These direct and indirect problems and the market inefficiency associated with them underline the need to reform the legal system. Though some measures have recently been undertaken, they fail to address the deeper issue of an overburdened and understaffed judiciary.

Why is India still lagging behind on Enforcing contracts?

  • India ranked 172nd out of 190 countries in the area of Enforcing Contracts in the World Bank’s Ease of Doing Business report 2017 with an average time of nearly 4 years required for enforcement.
  • As a further indicator of delayed justice, of the cases disposed since 2000 by district and lower courts, 81.8% took more than 5 years and 57% more than 10 years.
  • In four high courts where sufficient data was available, 87% cases were disposed of in 10-15 years, and only 5% in less than 5 years.
  • As highlighted by the Economic Survey, addressing such deep-rooted problems will only be possible through extensive cooperation between the organs of the government—“cooperative separation of powers"
  • Although the government has taken steps to improve contract enforcement, economic activity is getting affected by high pendency and delays across the legal system. The backlog in High Courts by the end of 2017 was around 3.5 million cases.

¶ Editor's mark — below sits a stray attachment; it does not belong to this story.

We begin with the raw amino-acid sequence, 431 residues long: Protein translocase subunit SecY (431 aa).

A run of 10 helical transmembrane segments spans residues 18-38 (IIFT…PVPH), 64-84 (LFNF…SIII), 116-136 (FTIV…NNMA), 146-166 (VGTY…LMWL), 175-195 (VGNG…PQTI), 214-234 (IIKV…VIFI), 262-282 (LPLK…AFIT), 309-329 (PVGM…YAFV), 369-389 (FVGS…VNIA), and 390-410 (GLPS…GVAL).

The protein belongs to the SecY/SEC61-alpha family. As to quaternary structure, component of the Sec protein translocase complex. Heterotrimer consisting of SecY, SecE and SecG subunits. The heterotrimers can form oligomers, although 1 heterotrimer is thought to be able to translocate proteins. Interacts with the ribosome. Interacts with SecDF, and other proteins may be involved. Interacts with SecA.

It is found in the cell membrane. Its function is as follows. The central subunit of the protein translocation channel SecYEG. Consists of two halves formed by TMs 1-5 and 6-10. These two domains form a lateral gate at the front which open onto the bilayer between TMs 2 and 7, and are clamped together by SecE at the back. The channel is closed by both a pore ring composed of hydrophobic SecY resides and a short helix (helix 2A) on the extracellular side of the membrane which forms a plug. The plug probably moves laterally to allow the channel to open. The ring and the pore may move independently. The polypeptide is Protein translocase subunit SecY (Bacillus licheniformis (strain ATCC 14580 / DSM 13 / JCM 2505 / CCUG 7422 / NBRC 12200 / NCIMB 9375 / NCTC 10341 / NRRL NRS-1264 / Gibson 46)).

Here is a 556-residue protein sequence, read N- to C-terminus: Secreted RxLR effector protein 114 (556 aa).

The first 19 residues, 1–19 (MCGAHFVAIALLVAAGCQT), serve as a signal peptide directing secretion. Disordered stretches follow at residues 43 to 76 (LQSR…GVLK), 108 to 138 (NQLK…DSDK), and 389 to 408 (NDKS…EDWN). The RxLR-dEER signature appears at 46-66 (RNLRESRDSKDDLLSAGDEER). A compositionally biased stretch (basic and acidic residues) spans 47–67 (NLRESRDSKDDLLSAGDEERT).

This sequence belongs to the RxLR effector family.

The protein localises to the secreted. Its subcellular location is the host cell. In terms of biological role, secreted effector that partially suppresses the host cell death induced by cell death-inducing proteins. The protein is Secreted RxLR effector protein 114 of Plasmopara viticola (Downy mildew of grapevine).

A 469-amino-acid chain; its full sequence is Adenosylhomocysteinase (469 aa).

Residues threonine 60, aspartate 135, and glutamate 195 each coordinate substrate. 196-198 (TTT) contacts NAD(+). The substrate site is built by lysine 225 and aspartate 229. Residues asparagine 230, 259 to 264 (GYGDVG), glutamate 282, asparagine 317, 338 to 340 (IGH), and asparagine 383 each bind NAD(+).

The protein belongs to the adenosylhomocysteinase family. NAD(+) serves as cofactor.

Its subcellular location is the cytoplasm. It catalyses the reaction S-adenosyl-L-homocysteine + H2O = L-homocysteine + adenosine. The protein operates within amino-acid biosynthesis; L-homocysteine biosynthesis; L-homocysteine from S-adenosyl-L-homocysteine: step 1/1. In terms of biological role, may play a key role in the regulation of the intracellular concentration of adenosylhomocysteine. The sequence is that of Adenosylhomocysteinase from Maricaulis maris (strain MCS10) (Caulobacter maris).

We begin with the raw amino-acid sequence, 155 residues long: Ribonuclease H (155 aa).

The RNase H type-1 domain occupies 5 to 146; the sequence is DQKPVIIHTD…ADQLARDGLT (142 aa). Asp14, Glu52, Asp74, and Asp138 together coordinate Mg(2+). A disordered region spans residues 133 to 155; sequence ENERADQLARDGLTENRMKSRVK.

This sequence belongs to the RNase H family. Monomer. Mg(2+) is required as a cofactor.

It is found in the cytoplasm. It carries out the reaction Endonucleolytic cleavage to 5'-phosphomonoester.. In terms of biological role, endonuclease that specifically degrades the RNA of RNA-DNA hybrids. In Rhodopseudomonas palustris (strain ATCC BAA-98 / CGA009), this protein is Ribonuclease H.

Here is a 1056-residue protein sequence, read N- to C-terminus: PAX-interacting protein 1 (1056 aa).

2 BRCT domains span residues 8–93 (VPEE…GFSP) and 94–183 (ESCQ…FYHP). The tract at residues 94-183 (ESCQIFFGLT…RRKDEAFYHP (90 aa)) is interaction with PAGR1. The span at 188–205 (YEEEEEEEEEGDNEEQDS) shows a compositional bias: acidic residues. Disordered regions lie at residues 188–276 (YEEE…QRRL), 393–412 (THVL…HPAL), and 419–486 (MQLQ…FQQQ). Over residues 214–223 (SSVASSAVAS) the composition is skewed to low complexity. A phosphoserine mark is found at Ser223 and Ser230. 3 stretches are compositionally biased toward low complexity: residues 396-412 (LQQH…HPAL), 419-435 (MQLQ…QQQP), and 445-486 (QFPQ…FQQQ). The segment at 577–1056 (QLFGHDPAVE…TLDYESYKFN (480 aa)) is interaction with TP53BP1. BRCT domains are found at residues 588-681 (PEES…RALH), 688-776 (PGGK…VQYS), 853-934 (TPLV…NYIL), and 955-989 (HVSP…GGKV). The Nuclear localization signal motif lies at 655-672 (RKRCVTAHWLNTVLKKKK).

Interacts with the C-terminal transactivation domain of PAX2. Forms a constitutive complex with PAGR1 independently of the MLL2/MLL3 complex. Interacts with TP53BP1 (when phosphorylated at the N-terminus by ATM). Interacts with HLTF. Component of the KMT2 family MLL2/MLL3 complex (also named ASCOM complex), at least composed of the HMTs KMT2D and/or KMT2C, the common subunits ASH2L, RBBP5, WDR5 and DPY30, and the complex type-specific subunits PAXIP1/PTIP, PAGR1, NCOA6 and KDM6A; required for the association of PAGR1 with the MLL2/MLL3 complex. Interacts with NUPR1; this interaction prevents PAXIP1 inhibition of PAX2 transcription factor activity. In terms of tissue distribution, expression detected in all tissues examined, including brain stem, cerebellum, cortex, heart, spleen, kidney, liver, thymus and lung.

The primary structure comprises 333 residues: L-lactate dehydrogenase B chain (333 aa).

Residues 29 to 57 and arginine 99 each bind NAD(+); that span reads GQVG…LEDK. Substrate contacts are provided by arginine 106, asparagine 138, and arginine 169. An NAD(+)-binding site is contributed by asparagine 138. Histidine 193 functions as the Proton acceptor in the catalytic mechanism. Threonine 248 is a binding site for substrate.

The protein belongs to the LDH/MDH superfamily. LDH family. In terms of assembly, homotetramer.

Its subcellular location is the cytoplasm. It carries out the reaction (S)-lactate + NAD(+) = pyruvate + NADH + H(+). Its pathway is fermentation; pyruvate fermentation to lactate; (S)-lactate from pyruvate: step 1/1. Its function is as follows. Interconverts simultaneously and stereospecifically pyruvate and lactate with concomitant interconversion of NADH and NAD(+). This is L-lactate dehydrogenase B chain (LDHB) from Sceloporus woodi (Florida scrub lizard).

• Delays of economic cases (company cases, arbitration cases and taxation cases) in courts are leading to stalled projects, legal costs, contested tax revenues, and consequently reduced investment. Delay in adjudication increases market uncertainty which hurts production cycle.
  • Since production cycle is slowed down, the invested amount is unable to service its debts. The Lenders, in turn, are unable to get their dues back. This aggravates to non-performing asset scenarios.
  • The entire vicious cycle is roped into a dwindling economy and leads to a stagnation in economic performance. Low savings - low investments - low job growth fails to add up, in any manner, to the productivity cycle.
  • Delay in arbitration and adjudication also escalates cost overruns, this not just hurts investor sentiments but also squeezes the public purse.
  • Since governments are duty bound to spend on public utility and other developmental aspects, they resort to an increase in fiscal deficit. This factor becomes a prime reason in boosting trade deficit - thus in the comprehensive terms - lowers the credit rating of the sovereign economy.
  • Delays in power, roads, and railways projects led to an increase in almost 60% of the project costs.

What can be done?

  • The government and the judiciary must coordinate to introduce reforms to facilitate ease of doing business.
  • Judicial capacity should be strengthened in the lower courts to reduce the burden on higher courts.
  • The tax department must limit its appeals, given that their success rate is less than 30% at all three levels of judiciary (Appellate Tribunals, High Courts, and Supreme Courts).